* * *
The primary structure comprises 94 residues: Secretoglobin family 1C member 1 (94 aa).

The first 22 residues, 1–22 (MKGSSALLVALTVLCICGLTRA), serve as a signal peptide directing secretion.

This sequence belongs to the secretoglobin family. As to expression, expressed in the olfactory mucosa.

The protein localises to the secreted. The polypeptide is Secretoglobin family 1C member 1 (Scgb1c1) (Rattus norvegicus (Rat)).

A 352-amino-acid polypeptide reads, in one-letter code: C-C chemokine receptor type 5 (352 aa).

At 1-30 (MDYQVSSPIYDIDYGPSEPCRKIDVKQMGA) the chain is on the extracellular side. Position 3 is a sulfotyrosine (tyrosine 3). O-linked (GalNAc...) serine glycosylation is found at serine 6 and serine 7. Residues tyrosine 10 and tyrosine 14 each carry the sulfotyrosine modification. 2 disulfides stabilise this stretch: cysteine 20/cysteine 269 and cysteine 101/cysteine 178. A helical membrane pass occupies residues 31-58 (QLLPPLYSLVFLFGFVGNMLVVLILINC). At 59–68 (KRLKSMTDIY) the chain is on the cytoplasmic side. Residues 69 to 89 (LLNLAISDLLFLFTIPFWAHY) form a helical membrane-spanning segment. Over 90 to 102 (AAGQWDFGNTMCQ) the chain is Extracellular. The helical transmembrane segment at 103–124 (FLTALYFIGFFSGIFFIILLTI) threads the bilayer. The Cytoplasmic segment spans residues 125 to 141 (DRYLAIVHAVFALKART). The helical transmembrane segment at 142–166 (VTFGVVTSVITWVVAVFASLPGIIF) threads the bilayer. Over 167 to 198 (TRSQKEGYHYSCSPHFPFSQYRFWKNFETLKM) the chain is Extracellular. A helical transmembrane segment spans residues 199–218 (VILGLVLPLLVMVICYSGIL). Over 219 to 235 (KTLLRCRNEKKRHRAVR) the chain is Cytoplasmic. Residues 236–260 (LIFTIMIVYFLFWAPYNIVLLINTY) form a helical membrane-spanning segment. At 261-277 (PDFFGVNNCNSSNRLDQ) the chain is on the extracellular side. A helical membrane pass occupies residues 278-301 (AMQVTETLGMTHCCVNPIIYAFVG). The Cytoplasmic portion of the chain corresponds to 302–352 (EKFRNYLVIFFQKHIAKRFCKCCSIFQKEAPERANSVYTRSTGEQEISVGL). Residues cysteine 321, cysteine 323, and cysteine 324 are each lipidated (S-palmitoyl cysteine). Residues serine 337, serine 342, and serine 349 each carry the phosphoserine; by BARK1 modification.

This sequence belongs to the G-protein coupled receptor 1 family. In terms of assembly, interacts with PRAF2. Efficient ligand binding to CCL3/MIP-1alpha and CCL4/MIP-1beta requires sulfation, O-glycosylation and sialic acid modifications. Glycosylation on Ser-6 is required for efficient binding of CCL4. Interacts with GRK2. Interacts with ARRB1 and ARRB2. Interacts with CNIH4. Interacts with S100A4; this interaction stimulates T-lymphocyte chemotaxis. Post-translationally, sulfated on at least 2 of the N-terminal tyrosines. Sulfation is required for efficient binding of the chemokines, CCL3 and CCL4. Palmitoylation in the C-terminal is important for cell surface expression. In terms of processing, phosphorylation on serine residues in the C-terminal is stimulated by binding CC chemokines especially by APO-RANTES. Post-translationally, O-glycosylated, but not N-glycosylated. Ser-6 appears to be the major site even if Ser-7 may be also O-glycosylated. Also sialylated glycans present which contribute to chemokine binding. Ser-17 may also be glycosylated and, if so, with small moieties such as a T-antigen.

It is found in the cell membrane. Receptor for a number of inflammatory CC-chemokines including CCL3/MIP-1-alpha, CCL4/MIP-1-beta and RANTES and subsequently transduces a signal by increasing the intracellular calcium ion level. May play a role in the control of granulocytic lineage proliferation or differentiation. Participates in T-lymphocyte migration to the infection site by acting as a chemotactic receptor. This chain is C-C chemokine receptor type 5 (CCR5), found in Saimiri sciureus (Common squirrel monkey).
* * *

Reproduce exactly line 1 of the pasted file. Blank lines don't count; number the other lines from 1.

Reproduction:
The primary structure comprises 94 residues: Secretoglobin family 1C member 1 (94 aa).